The Æolian-Skinner Organ Company built some of the finest mid-twentieth century instruments in the USA. Only a few of them received a separate ivory plate with Harrison’s signature on it, meaning that he was directly responsible for the final voicing. The Winthrop organ is one of those. The Æolian-Skinner Organ Company went out of business in 1972.
The famed American virtuoso Virgil Fox played the inaugural recital on the organ in November 1955. Many anecdotes are told yet today about that recital 47 years ago. Horace Hutchinson was in charge of the auditorium in those days and told the story of having to build a set of stairs from the stage into the pit so that Virgil could enter with his famed red lined black cape. Virgil always talked at length during his concerts, and is reported to have told the audience (referring to the good acoustics), “I could kiss that ceiling.”
For the first ten years after the installation, the College Organists (a title no longer used) were Jeannette Roth, Wilbur Sheridan, Wilmer Hayden Welsh, and George Klump. Mary Elizabeth Dunlap assisted in organ instruction and played a recital annually. David M. Lowry became College Organist in 1965 and has remained at the console the last 37 years, assisted in organ instruction at various times by Miss Dunlap, Mary Lou Paschal, David Richardson, Shirley Fishburne and Richard Peek. During a 1970-71 leave of absence, Jeffrey Brandes was the interim organist and teacher. Dr. Lowry became Professor Emeritus in 1996, and continues to teach part time.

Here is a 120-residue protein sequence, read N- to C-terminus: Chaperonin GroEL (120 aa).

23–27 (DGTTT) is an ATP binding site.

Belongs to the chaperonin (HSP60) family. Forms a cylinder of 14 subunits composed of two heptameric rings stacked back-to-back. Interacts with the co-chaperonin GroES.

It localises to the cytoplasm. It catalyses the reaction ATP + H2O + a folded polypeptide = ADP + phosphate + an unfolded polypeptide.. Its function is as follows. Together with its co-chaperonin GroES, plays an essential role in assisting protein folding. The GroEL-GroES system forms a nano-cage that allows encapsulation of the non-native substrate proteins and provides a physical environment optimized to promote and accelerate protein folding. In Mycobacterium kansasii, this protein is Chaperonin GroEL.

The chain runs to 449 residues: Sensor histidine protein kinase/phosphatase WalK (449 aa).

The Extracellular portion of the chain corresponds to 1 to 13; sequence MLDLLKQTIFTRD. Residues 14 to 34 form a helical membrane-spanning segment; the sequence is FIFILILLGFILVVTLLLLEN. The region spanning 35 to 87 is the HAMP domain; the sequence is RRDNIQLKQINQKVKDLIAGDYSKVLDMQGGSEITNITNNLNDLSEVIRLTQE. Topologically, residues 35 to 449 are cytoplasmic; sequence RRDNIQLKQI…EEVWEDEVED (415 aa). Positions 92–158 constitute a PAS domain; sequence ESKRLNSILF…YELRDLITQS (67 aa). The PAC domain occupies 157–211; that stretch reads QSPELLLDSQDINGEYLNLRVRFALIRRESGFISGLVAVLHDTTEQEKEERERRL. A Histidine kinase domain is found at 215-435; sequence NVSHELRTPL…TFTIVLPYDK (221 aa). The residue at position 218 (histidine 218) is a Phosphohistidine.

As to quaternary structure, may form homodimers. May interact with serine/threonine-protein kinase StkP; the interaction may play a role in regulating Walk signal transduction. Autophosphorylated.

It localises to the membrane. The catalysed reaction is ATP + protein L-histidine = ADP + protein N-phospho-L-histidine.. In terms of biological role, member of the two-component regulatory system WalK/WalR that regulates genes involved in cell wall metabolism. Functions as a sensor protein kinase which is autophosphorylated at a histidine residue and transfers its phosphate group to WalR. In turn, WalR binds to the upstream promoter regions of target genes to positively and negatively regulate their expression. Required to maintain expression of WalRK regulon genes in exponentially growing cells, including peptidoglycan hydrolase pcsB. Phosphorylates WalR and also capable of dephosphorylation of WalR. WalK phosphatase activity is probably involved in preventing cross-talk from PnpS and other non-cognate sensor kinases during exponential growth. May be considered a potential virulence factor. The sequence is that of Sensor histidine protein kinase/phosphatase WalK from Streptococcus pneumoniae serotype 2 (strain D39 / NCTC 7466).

A fine 10-stop tracker organ by Gabriel Kney replaced the old Pilcher in the Barnes Recital Hall in 1975. A 4-stop tracker by Angerstein & Associates is in a practice room. Many undergraduate and graduate students have performed their degree recitals on the Byrnes organ. David Lowry has been heard in over 70 performances of solo recitals, lecture-recitals, ensemble concerts, the annual Festival of Carols and symphony orchestra programs.
The roster of guest artists on the organ is remarkable, due greatly to the support of Dr. Roberts for its first few years, then with the continued support of Dr. Jess T. Casey for over thirty years. That list includes Marie-Claire Alain, Robert Anderson, Robert Baker, David Craighead, Catharine Crozier, Virgil Fox, Fernando Germani, Jerald Hamilton, Yuko Hayashi, Anton Heiller, Paul Jenkins, Wilma Jensen, Jean Langlais, Simon Preston, Alexander Schreiner, Larry Smith, Murray Somerville, John Chappell Stowe, and many others.
Today this organ stands as one of the country’s prized historic instruments, in that the number of nearly pure G. Donald Harrison signature organs becomes more and more rare. Only two changes have taken place in this instrument in 47 years. While the instrument continues to sound marvelous, its wiring and pneumatic components suffer greatly from age, rendering the instrument more and more difficult to keep in acceptable working order. The auditorium, now 65 years old, is also hurting badly from the natural deterioration of important components such as wiring, plumbing, and door fixtures. In the currently poor economic climate, it is futile to predict or discuss the future of the hall and the organ. One can only hope that a reasonable solution can be found.
David Lowry, January 2003
Organ Historical Society Database: https://pipeorgandatabase.org/OrganDetails.php?OrganID=25696